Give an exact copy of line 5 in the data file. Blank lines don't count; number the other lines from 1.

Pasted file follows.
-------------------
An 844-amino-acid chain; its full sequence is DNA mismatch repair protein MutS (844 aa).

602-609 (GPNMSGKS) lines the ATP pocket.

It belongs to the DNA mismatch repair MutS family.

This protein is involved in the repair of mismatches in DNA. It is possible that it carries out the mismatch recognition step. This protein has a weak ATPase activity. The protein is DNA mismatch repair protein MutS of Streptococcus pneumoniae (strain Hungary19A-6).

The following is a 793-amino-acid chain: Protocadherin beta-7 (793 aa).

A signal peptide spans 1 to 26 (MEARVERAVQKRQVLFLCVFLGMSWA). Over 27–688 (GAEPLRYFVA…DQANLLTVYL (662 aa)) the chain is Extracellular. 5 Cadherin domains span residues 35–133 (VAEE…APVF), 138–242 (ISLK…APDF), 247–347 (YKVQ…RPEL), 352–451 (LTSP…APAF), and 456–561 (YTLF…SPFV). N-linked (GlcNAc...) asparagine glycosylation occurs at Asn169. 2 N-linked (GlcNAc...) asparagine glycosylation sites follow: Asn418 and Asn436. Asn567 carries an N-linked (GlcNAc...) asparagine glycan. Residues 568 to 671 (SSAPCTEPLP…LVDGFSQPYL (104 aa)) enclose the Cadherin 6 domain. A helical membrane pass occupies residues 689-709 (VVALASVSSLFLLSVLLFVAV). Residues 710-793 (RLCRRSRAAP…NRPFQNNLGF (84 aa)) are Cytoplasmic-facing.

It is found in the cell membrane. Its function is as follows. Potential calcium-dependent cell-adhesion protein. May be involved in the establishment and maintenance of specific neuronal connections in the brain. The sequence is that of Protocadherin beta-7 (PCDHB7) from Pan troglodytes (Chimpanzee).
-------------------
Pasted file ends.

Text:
The following is a 793-amino-acid chain: Protocadherin beta-7 (793 aa).